Director, Yale Prevention Research Center
74th Birthday, 54 Miles
My father turned 74 yesterday. Most of the associated festivities were fairly conventional, and more or less predictable.
The usual suspects converged on my parents’ home in Washington, Conn. My sister and brother-in-law and their two kids timed their mid-summer trip from Baltimore to coincide. My grown kids, save one who couldn’t get away, all assembled in time for a celebratory dinner. There was homemade cake complete with candles, and the customarily dubious rendition of “happy birthday to you.” Several men’s fashion retailers clearly made out like bandits, as did Hallmark.
And, naturally, my dad and I exchanged our annual and prototypically awkward hug, before reverting back to the handshakes and monosyllabic grunts that put us right at ease. We love one another, of course, but we’re guys. You know how it is.
At least one element of Dad’s 74th was almost certainly somewhat atypical, however. My father and I (age 50), along with my brother-in-law (late 40s) and a friend in our age group (but not my dad’s) went for a 54-mile bike ride.
The Harlem Valley Rail Ride, sponsored by Bike New York, happened to fall right on my dad’s birthday this year. He noticed that some months ago, and proposed the four of us register accordingly. Who says no to a guy on his birthday?
The ride, which began and ended in Millerton, N.Y., was spectacular. Most of the time, we were winding along country roads and passing cornfields, flowers, and horse farms. We were fortunate to have a cool, overcast morning — although our good fortune ran out temporarily for the roughly 5-mile stretch between about mile 38 and mile 43 we spent in a very cold deluge.
My brother-in-law, a serious cyclist and some-time tri-athlete, monitored our activity and tells me we averaged just a bit less than 17 miles an hour. For those who don’t know, that’s moving, particularly with the rolling hills factored in. It was serious exertion for all concerned, and my father was right there with the rest of us, all 20 years or more his juniors.
That’s impressive. And more impressive still is that my dad’s grandchildren find it impressive.
My folks have seven grandchildren; my wife and I have five kids, my sister and her husband have two. We didn’t quite manage to assemble them all, but for much of the weekend we had five, and got up to six for the birthday dinner. There was talk among them more than once about how “cool” it was to have such active grandparents. The youngest of them, my niece Samantha, now 11, was not too young to notice, and agree.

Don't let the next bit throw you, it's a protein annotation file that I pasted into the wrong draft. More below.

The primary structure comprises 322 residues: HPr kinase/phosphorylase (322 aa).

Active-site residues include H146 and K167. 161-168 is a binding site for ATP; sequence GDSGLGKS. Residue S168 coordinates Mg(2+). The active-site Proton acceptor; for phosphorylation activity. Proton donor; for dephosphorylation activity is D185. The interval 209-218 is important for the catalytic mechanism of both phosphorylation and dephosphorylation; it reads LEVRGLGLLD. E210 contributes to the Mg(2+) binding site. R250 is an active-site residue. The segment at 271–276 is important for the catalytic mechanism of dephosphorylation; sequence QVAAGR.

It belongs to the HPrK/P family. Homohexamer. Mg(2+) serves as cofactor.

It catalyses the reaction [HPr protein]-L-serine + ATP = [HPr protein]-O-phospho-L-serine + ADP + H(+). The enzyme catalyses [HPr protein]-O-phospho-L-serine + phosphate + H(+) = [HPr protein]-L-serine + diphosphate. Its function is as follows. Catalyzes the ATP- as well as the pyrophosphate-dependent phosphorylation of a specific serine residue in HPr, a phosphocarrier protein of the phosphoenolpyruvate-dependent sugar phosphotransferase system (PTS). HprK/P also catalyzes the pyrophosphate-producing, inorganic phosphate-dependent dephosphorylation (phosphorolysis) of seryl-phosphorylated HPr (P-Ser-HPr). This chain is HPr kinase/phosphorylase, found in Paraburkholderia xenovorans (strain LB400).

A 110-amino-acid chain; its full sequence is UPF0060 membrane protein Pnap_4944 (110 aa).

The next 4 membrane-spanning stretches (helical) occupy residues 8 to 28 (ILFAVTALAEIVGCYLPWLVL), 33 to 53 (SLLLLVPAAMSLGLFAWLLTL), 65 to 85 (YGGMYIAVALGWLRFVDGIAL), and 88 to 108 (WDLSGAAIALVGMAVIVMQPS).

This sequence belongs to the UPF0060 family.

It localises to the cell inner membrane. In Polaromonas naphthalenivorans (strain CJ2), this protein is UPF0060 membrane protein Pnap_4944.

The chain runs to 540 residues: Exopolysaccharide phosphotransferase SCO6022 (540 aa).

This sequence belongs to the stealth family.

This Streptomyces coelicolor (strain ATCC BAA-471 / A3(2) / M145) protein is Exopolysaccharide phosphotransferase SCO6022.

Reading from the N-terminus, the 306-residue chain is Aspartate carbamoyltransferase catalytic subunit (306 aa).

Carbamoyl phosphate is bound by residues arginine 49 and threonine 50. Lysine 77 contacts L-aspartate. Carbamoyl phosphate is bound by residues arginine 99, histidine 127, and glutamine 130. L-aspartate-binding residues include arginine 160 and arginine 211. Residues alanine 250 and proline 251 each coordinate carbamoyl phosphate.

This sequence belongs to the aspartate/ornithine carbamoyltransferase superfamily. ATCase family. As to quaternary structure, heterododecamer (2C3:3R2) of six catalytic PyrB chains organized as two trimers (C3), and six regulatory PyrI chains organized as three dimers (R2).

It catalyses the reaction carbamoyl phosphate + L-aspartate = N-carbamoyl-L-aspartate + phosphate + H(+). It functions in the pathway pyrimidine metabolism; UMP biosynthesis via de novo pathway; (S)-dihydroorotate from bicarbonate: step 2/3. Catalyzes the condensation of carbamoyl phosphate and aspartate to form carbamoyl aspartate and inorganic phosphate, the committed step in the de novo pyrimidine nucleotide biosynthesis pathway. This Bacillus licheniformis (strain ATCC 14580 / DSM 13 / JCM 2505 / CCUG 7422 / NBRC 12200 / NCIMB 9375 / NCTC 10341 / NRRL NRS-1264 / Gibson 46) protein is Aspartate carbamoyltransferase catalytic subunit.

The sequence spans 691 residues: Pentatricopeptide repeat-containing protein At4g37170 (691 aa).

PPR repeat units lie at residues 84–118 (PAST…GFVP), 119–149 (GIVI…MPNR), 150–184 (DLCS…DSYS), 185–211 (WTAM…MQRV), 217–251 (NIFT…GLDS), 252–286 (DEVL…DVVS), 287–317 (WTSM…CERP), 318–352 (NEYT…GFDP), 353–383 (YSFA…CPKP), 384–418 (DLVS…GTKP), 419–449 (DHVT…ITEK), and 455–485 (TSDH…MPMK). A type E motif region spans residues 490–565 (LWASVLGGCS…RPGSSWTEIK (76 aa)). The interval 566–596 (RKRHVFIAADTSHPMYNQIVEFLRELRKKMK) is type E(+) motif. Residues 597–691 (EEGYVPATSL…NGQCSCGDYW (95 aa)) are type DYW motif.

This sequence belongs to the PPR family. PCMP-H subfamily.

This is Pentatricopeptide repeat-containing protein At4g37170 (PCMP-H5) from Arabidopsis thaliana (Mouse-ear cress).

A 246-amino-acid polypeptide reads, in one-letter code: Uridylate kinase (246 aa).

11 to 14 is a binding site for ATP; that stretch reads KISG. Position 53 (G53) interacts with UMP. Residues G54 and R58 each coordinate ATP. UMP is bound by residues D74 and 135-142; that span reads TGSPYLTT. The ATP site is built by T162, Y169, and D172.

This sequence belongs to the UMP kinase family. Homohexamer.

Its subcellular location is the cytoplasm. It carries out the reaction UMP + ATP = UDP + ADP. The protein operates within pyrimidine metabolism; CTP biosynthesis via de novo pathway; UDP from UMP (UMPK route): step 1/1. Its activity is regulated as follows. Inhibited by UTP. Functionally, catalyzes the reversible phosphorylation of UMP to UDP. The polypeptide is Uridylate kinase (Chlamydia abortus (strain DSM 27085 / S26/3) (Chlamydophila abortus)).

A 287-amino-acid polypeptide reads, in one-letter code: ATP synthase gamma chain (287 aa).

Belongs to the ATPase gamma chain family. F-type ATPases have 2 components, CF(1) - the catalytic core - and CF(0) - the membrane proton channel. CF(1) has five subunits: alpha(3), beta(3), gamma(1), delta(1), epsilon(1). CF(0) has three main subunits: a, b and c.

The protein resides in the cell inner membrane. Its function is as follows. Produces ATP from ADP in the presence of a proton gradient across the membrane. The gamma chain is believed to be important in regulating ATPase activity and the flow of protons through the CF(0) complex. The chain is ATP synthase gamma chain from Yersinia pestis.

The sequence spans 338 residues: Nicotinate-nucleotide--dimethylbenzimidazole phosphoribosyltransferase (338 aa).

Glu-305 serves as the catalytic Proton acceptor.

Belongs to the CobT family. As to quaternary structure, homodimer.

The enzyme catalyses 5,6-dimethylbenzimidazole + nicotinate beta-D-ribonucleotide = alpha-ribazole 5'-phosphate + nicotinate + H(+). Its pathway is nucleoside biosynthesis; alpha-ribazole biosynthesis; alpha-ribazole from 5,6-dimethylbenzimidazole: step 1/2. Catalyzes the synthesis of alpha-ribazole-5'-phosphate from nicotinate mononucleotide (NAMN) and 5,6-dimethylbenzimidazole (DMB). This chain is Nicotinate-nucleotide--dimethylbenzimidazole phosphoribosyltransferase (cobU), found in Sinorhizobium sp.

For one thing, the kids were clearly just proud of grandparents who were so vibrant (my mom also bikes; in fact, she and my dad take inn-to-inn bike trips all over the world). For another, they have benefited directly because they routinely get to participate in grandparent-sponsored activities, which have ranged from rafting, to hiking, to horseback riding, to skiing. My folks are fun grandparents, and great role models.
A 54 mile bike ride to celebrate a 74th birthday is, indeed, very cool — for many reasons. My father’s lifelong devotion to physical activity is partly responsible for my own. I believe my father and I are part of the reason my brother-in-law got into triathlons. I was the example that turned my niece into a competitive equestrian, and she, in turn, has drawn her mother into the sport. My kids are all very fit and active; several are accomplished dancers. Samantha is a devoted, and quite talented, gymnast. Apples, all, not far from the tree.
A vigorous, 50-plus mile bike ride (or any comparable activity) on the occasion of a birthday near the middle of the seventh decade is testimony to the benefits of a lifetime of good living — and the kids have noticed. The vitality that allows for such activity, and the blend of pleasure and gratification it accords, is a gift my father has given himself.
It’s a gift that keeps on giving. It pays dividends across decades. And it pays dividends across generations. For my kids and my nieces, this is just what 74 looks like; it’s what they now expect. And with our oldest now almost 25 — who knows? My dad may yet get to imprint his love of an active lifestyle on a fourth generation.
My dad’s example to his grandkids is wonderful. Getting both pleasure and health from active recreation is a contagious demonstration. My dad isn’t trying to put on a display for anyone; he’s just doing what he loves. But as a parent looking on at the impressions he is cultivating in my kids, I am grateful just the same. Everyone has a shot at more years in life, more life in years — if they take good care of themselves. It’s not a chore; it’s an opportunity. I tell my kids that healthy people have more fun; their grandfather shows them just what I mean.
So, there you have it. For my dad’s 74th, it was 54 miles. This makes me think that when I turn 54 several years from now, we may need to go 74 miles. Assuming we do, I just hope to be able to keep up with my dad.
For now, here’s to healthy living — the gift that truly does keep on giving — across the years, and across the generations. Thanks, Dad — and happy Birthday!
Dr. David L. Katz; http://www.davidkatzmd.com/